Honestly, we just took a no rules attitude. On the first batch of songs, we mostly tried to keep it to the pop-punk rock side of things. So every song we’d make really fast, loud and maybe a little bit off for a Christmas song. On the newer ones that we did, we just had no rules. We were like, “Well, whatever.” “Sleigh Ride,” for example, has like a jazzy, ‘50s, dancy kind of feel to it. Other songs are slower, while other songs are rock but kind of crazy. We had no rules really. Let’s just have fun with it.
I’ve noticed the band also has a pretty unique sense of humor and personalities. Were you always like that?
I like to think that all the guys in our band are pretty hilarious people, kind of all in their own way. I think we kind of have a brand of humor, and I think it comes out in different ways. Our first few records, we did a lot of really funny lyrics — kind of silly-ish songs. I think the humor tends to come out in different ways now as we get older. But we still don’t take ourselves seriously and just try to have a fun time on the road.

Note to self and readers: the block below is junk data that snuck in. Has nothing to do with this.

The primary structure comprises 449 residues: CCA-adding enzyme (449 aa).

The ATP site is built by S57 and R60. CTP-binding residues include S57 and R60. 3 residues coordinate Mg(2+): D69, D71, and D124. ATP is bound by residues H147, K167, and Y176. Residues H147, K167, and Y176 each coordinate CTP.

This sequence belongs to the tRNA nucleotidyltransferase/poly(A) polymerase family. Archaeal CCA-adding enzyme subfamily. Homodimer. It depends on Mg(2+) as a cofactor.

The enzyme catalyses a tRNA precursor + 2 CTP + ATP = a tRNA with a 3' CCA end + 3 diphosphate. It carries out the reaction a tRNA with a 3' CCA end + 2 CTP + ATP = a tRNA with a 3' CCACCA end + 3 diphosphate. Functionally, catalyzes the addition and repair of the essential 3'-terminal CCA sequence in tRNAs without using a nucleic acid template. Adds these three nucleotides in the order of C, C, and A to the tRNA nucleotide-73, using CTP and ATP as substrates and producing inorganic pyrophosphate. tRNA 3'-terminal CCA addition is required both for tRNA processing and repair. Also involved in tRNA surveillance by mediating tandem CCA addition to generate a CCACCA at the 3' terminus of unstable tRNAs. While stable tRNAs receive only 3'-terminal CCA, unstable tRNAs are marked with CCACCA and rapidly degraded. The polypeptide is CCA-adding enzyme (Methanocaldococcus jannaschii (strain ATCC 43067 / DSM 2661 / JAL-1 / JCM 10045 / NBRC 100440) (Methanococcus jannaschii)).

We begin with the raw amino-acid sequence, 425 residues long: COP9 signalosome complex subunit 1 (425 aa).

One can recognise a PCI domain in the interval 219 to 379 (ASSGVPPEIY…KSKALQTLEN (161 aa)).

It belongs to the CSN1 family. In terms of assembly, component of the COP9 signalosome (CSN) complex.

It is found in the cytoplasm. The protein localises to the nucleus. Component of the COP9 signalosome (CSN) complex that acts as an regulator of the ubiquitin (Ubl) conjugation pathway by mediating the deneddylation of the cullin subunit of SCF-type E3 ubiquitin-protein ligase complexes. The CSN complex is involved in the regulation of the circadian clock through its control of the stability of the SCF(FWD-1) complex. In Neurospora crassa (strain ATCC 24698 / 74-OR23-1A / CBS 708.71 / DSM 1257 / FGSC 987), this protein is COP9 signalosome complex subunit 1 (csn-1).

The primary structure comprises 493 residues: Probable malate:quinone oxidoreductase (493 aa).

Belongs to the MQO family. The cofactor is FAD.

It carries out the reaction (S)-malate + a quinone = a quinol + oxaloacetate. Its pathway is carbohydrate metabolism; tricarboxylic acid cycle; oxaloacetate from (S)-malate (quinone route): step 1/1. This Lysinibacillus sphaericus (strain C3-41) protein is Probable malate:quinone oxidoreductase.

On a more serious note, you guys lost your tour bus to a fire over the summer. Did your optimistic attitudes help you get through that?
It is kind of a bummer to lose your computer and your clothes — it’s just a hassle to have to deal with. I lost my wallet and had to go get new credit cards and a new license. We’re on the road, so it’s hard to deal with all that stuff. But honestly when you think about it in the grand scheme of things — no one was hurt and there was nothing lost that was irreplaceable — it was just an inconvenience at worst. When we look back on it now, it seems kind of trivial, but at the time, it was slightly frustrating.